Having an agreement in place is basic business practice – but having an agreement and reaching an agreement are two very different things.
Too often a business will sign a contract with a supplier with no details added except the company name. The parties may or may not have actually agreed on what the contract covers – deliverables and obligations are either missing or minimal – and assume it will protect them if the deal goes sour.
The bottom of the cliff
The facets of a contract that tend to get the most discussion and negotiation are the negative ones. A customer focuses on indemnity, liability, and warranties, and feels satisfied when they have a contract that covers them if something bad happens. Rather than use the agreement to prevent problems, its entire focus is on who will be held responsible for them.
But without full deliverables spelled out in the agreement, the protection it offers can be subverted. Proving a supplier has not delivered on their promises is vastly more difficult if those promises are not in the contract, and knowing who is liable is only useful if you also know what they are liable for.
What needs to be agreed on?
Proactively using the negotiation period to ensure that expectations for the project are aligned between supplier and customer saves time and trouble later on. Typically, an agreement needs to spell out:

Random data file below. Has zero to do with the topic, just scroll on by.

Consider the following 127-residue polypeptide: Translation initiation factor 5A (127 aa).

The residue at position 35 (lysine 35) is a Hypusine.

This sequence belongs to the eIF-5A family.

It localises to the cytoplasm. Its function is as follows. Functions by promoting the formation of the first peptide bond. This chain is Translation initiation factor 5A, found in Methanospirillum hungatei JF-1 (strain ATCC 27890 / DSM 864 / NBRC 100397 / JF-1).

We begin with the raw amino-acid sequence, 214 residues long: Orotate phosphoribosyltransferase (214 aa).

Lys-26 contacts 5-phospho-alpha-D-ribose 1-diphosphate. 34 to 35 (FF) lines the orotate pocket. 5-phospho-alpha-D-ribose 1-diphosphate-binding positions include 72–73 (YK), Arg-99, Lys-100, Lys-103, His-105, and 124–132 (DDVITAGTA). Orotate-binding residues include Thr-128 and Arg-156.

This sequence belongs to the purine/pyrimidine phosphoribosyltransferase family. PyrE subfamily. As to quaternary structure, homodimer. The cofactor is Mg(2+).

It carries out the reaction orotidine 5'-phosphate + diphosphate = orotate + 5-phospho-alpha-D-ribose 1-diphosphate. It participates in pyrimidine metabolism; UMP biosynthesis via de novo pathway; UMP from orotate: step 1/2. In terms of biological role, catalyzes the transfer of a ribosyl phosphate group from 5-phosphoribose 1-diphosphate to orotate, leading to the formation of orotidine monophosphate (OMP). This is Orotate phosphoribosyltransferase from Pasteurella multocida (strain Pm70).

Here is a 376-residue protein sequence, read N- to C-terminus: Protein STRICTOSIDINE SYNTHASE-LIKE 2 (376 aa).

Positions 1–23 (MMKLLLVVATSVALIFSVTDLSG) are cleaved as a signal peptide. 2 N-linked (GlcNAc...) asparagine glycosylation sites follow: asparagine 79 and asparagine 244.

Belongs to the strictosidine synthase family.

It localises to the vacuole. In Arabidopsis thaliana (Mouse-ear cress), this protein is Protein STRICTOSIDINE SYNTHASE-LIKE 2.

These need to be fully agreed upon between both parties to have an agreement which is useful. For aspects that are not known at the outset, the agreement should outline the process and timing for reaching agreement.
The big question – are all your agreements profitable and successful?
They should be, right? Few businesses go into an agreement that they know will be unprofitable or unsuccessful. But not all agreements enable these basic outcomes to be met – and the reasons behind that could have been dealt with at the beginning.
The complexity of the project does not matter – no project is too complex to be properly negotiated and fully agreed upon. Investing the time upfront can save huge amounts of time, money, and frustration later on.
IT Contract Templates provides the tools to create successful contracts over which both parties actually agree. Bundles include negotiation tools and checklists to ensure that matters which should be addressed are fully covered. ITC templates also modular design which allows clauses to be easily added or removed during negotiation. By using an ITC template any business can go into a contract negotiation prepared to get agreement between the parties, not just to sign one.
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